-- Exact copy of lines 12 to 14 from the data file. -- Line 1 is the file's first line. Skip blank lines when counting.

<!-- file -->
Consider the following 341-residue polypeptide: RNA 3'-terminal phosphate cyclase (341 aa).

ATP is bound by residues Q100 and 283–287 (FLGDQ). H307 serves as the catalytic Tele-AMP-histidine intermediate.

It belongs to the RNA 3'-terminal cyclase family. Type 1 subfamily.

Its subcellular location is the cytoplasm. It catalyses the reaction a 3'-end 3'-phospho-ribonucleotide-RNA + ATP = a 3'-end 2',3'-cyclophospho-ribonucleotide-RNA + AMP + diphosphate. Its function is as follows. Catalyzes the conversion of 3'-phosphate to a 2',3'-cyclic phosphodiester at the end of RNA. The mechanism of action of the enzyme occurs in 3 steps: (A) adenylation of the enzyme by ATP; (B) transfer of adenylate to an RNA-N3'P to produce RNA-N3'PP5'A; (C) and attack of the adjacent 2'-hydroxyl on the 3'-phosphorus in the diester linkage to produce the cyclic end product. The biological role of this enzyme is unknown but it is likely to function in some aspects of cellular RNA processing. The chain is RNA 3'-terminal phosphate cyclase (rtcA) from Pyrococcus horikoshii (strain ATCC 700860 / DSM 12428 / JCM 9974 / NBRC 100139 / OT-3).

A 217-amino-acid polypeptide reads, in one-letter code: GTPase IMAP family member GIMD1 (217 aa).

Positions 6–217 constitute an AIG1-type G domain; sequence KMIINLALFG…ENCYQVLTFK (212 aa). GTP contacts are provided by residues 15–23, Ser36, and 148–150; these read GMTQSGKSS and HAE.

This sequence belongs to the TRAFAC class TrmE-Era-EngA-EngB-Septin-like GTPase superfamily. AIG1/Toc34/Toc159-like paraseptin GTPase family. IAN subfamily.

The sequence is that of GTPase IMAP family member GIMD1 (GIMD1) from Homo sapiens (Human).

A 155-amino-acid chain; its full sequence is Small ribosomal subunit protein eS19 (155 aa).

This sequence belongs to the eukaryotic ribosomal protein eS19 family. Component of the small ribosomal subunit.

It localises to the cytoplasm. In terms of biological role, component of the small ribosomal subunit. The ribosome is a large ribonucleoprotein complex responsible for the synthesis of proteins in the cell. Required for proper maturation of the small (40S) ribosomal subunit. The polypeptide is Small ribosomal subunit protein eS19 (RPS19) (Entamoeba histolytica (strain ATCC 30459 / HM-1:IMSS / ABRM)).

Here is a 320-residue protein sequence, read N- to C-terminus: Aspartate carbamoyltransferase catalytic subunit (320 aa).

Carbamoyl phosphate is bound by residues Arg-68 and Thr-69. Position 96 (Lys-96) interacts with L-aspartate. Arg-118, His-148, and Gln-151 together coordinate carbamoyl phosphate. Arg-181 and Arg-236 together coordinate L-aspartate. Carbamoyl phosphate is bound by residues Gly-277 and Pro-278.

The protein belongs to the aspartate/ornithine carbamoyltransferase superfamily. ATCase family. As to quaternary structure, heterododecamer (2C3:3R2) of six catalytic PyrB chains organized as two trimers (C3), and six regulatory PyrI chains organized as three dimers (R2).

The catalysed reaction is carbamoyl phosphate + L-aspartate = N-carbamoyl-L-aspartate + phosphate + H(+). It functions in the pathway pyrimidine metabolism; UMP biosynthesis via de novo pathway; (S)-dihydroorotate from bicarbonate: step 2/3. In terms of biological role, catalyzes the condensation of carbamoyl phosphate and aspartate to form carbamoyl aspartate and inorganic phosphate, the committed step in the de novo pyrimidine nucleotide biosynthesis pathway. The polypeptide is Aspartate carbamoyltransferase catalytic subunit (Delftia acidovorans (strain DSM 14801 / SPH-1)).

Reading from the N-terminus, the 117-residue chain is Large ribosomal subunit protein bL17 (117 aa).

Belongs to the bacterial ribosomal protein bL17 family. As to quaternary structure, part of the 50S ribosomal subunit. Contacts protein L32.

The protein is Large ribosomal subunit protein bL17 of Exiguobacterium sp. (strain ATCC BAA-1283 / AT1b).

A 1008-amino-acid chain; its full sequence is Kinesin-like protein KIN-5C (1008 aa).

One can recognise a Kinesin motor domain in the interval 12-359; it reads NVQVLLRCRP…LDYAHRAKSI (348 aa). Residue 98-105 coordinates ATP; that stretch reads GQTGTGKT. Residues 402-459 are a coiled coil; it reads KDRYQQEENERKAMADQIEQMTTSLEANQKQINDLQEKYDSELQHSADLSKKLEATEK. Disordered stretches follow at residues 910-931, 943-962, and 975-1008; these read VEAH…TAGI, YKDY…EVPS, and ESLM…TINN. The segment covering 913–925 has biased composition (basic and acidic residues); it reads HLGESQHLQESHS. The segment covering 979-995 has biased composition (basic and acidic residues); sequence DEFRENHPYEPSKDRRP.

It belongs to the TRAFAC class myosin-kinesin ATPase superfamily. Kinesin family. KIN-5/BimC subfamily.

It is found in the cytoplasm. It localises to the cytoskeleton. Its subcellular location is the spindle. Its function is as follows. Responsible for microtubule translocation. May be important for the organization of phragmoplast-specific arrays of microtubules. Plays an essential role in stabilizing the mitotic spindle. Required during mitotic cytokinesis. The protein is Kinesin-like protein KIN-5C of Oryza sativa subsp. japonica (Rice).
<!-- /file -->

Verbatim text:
Here is a 320-residue protein sequence, read N- to C-terminus: Aspartate carbamoyltransferase catalytic subunit (320 aa).

Carbamoyl phosphate is bound by residues Arg-68 and Thr-69. Position 96 (Lys-96) interacts with L-aspartate. Arg-118, His-148, and Gln-151 together coordinate carbamoyl phosphate. Arg-181 and Arg-236 together coordinate L-aspartate. Carbamoyl phosphate is bound by residues Gly-277 and Pro-278.

The protein belongs to the aspartate/ornithine carbamoyltransferase superfamily. ATCase family. As to quaternary structure, heterododecamer (2C3:3R2) of six catalytic PyrB chains organized as two trimers (C3), and six regulatory PyrI chains organized as three dimers (R2).